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From Kostas Kloudas <k.klou...@data-artisans.com>
Subject Re: Firing windows multiple times
Date Thu, 11 Aug 2016 12:26:47 GMT
Just to add a drawback in solution 2) you may have some issues because window boundaries may
not 
be aligned. For example the elements of a day window may be split between the last day of
a month 
and the first of the next month.

Kostas

> On Aug 11, 2016, at 2:21 PM, Kostas Kloudas <k.kloudas@data-artisans.com> wrote:
> 
> Hi Shanon,
> 
> From what I understand, you want to have your results windowed by different different
durations, e.g. by minute, by day,
> by month and you use the evictor to  decide which elements should go into each window.
If I am correct, then I do not 
> think that you need the evictor which bounds you to keep all the elements that the operator
has seen (because it uses a listState).
> 
> In this case you can do one of the following:
> 
> 1) if you just want to have the big window (by month) and all the smaller ones to appear
as early firings of the big one, then I would 
> suggest you to go with a custom trigger. The trigger has access to watermarks, can register
both event and processing time timers (so you can have firings whenever you want (per minute,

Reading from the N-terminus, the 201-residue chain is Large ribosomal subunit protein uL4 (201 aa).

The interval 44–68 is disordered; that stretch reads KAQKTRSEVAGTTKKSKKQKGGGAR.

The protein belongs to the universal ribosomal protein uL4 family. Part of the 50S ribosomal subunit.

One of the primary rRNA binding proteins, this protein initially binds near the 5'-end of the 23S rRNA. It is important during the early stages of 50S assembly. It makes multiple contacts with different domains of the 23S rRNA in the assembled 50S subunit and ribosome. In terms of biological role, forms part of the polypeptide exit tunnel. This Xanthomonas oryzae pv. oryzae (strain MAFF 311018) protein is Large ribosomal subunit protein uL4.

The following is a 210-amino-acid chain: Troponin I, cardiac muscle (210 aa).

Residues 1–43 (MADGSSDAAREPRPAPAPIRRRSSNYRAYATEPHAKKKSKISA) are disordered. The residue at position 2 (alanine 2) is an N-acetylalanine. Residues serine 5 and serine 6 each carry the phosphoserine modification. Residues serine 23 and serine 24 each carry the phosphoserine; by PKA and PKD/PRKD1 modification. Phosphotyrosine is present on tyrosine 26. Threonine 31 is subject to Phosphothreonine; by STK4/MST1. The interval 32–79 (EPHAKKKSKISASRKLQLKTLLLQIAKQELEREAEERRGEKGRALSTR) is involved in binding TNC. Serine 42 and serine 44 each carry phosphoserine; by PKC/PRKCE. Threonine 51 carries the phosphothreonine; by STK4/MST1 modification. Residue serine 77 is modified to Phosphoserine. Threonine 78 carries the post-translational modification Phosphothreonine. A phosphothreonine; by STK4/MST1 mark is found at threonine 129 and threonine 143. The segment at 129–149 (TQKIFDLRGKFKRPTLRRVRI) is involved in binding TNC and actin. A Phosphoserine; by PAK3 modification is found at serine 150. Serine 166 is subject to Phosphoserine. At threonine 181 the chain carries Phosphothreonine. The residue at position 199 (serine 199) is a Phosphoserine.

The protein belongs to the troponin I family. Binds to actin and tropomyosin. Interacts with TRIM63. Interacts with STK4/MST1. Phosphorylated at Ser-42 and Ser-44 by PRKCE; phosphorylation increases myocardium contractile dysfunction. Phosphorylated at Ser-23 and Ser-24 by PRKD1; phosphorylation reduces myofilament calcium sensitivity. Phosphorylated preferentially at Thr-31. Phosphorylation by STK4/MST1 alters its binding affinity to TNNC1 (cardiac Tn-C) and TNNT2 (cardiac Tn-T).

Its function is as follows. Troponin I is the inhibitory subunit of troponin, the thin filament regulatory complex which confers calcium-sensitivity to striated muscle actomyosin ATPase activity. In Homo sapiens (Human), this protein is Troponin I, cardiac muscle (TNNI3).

per day, etc), can have state (e.g.element counter), and can decide to FIRE or FIRE_AND_PURGE.
> 
> The only downside is that all intermediate firings will appear to belong to the big window.
This means that the beginning and the end o the by-minute and daily firings will be those
of the month that they belong to. If this is not a problem, I would go for that.
> 
> 2) If the above is a problem, then what you can do, is key your input stream and then
have 3 different windowing strategies, e.g. by minute, by day and by month. This way you will
have also the desired window boundaries. This would look like:
> 
> keyedStream.timeWindow(byMonth).addSink …
> keyedStream.timeWindow(byDay).addSink …
> keyedStream.timeWindow(byMinute).addSink …
> 
> Please let us know if this answers your question and if you need any more help.
> 
> Kostas
>  
>> On Aug 10, 2016, at 10:15 PM, Shannon Carey <scarey@expedia.com <mailto:scarey@expedia.com>>
wrote:
>> 
>> Hi Aljoscha,
>> 
>> Yes, I am using an Evictor, and I think I have seen the problem you are referring
to. However, that's not what I'm talking about.
>> 
>> If you re-read my first email, the main point is the following: if users desire updates
more frequently than window watermarks are reached, then window state behaves suboptimally.
It doesn't matter if there's an evictor or not. Specifically:
>> 
>> If I have a windows "A" that I fire multiple times in order to provide incremental
results as data comes in instead of waiting for the watermark to purge the window
>> And that window's events are gathered into another, bigger window "B"
>> And I want to keep only the latest event from each upstream window "A" (by timestamp,
where each window pane has its own timestamp)